Last Friday was one of those days where I realise just how great our students are. As part of our Council meeting, some of our postgraduate students organised an event that looked at the breadth of Indigenous related work taking place across the campus. Eye-opening and inspiring, it left the Council (including observer and Indigenous leader Peter Yu) with no doubt of the possibilities for ANU to help lead the nation in the reconciliation between Indigenous and non-Indigenous Australians.
That evening I attended the undergraduate led launch of the University's first entry into the World Solar Car Challenge Team - Sol Invictus. This ambitious team of students are attempting to build a solar car to compete in the 3,000 km World Solar Car Challenge - an inspiring feat. This initiative is highly challenging but plays to our institution's strengths. I would encourage you to support Sol Invictus' attempt in whatever way you can. The turnout on Friday night included a who's who of Canberra business as well as the ACT Chief Minister Andrew Barr.
The Chief Minister was also here earlier in the week and joined Hindmarsh Executive Chair John Hindmarsh and I to launch the Significant Capital Ventures fund, a new relationship between research, industry and government to drive innovation in Canberra. This fund is expected to have a size of between $10 million and $30 million and will invest in early stage innovative start-ups in order to help them become sustainable businesses and industries of the future.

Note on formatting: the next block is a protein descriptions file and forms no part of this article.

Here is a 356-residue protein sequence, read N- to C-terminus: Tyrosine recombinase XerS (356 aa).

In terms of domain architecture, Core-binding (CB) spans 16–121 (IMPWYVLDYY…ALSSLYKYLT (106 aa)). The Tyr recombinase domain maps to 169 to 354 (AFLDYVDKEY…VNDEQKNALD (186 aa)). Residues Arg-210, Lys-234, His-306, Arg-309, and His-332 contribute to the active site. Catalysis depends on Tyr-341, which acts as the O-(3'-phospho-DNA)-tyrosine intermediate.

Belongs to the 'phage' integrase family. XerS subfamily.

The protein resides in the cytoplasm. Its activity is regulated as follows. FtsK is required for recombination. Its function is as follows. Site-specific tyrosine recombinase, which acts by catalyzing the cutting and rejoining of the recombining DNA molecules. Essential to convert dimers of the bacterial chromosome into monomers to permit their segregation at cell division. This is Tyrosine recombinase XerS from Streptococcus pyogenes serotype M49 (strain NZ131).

After the launch, I spoke with staff in the ANU College of Arts and Social Science (CASS) and ANU College of Asia and the Pacific (CAP) to discuss the CASS/CAP Governance Project. This is going to be a really exciting opportunity for both Colleges to share ideas and processes and break down barriers for our students looking to access a full range courses.
Last Tuesday I also met with ANU students attending the International Alliance of Research Universities Global Summer Program, spoke at the Australian Medical Students Association's National Leadership Development Seminar and raised my glass at a Pint of Science talk.
We also celebrated the life of Professor John Caldwell, Head of the University's internationally-renowned Department of Demography from 1970 to 1988. Jack, as he was known to his colleagues and friends, had an incredibly close relationship with Africa and its people. His legacy will continue through the expansive network of ANU demographers spread across the African continent today.
Our best teachers were honoured last Wednesday night at the Vice-Chancellor's Awards for Excellence in Education. It takes knowledge, time, care and imagination to meet the challenges that continue to face teaching within universities, and I am really pleased that so many of our staff have those qualities in abundance. Congratulations to everyone who won - and was also nominated for - an award.
Finally, in case you haven't noticed, we're in the middle of a Federal Election campaign. The University has been showcasing its policy strengths and insights through the Vote: 2016 Federal Election Series. If you haven't been to one of the events at the Crawford School or watched one of the weekly wrap up videos I encourage you to do so.